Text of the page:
clock menu more-arrow no yes mobile

Filed under:

Monday open thread: How many receivers will the Lions keep?

Will the Lions go heavy at wide receiver?

NFL: DEC 29 Packers at Lions Photo by Scott W. Grau/Icon Sportswire via Getty Images

The Detroit Lions have a lot of tough battles ahead as the regular season approaches, but perhaps the closest one will be at wide receiver.

The top three is set with Kenny Golladay, Marvin Jones Jr., and Danny Amendola as a formidable arsenal. The spots after them? Not so much. The remaining slots—however many that may be—are up for grabs, and the Lions have plenty of competitors.

As a fifth round pick in this past draft, Quintez Cephus is the likeliest candidate to secure a roster spot. The rookie has looked pretty good so far in training camp, and while he is obviously lacking professional experience, he is a safe bet to see snaps on game day. Described by Jeff Okudah as the best receiver he faced, there is a lot of potential for the Lions to develop a solid depth piece.

The logjam at wide receiver only intensifies after Cephus, and it is difficult to say who has a leg up on whom. Marvin Hall and position-swapped Jamal Agnew are the speediest of the bunch, and given the lack of speed from the rest of the receiving corps, one of them is likely to make the roster. The question of whom arises, and both make solid cases. Hall was a deep ball specialist, and while he only amassed seven catches in an injury-shortened season, that septet of grabs turned into 261 yards. That kind of production is not sustainable, but it showcases an explosiveness to his game.

Agnew, meanwhile, is new to the receiver position, having been a cornerback with sparse contributions on offense. However, his value comes as a return specialist, and an elite one at that. With two return touchdowns in 2019, he would seem like a lock to make the team. His spot might be in jeopardy after the Lions drafted Jason Huntley in the fifth round. Agnew might be a superior returner, but Huntley’s extra value at running back might outweigh it.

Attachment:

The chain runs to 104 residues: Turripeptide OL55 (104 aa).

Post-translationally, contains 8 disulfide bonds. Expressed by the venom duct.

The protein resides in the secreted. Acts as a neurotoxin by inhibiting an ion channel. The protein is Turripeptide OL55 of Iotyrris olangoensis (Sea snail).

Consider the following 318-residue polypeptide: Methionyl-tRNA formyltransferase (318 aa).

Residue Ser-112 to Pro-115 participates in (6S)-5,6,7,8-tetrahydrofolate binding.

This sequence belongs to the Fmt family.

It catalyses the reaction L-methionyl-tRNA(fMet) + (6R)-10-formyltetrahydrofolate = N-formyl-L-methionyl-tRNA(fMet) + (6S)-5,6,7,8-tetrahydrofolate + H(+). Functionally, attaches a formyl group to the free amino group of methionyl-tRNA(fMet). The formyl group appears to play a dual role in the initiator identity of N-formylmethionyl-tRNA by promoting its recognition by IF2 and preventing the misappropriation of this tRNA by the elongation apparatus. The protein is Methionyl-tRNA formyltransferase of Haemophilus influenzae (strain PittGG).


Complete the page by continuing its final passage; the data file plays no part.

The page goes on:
The remaining receivers on the team might not be impressive as pass catchers, but special teams is an undeniable trait that teams look for when completing their roster. Victor Bolden, Geremy Davis, Tom Kennedy, and Chris Lacy could sneak onto the roster if they impress enough. Keeping a pure special teamer would not be unprecedented either.

In 2018, the Lions opted to keep six wide receivers, one of whom was Bradley Marquez, primarily a special teams player. 2019 had just five offense-oriented receivers, but the roster also featured multiple corners, linebackers, and safeties that could contribute on special teams, such as Mike Ford, Jalen Reeves-Maybin, and C.J. Moore. Those special teams slots could be up for grabs this year, and one of the remaining receivers could earn the spot.

Today’s Question of the Day is:

How many receivers will the Lions keep?

My answer: I struggled a lot with this question, but I am leaning towards five.

Golladay, Jones, Amendola, and Cephus are locks in my eyes, barring an unfortunate injury. With opting for four or seven receivers being unlikely, that leaves a spot or two open. Hall and Agnew are unique when it comes to skill set, so the question becomes whether you value Hall’s experience or Agnew’s return abilities more. Regardless, I would give one of them a spot. I am leaning towards Hall.

That leaves a possible sixth spot open should the Lions opt for it. The loser of the Agnew-Hall battle could fight for a special teams role with not only the remaining receivers but the remaining defenders as well. Do you justify keeping both Agnew and Huntley as returners? How about as gunners? Since the sixth receiver will not get many offensive snaps, it all comes down to their special teams abilities.

I think keeping a corner or safety makes more sense than a sixth receiver. They would have the edge with tackling, and given that the Lions have running backs and tight ends that can catch the ball well, wide receiver depth might not be needed. As a result, I think five receivers is the magic number.

Your turn.


How many receivers will the Lions keep?

This poll is closed

  • 0%
    (6 votes)
  • 31%
    (253 votes)
  • 65%
    (528 votes)
  • 1%
    (15 votes)
802 votes total Vote Now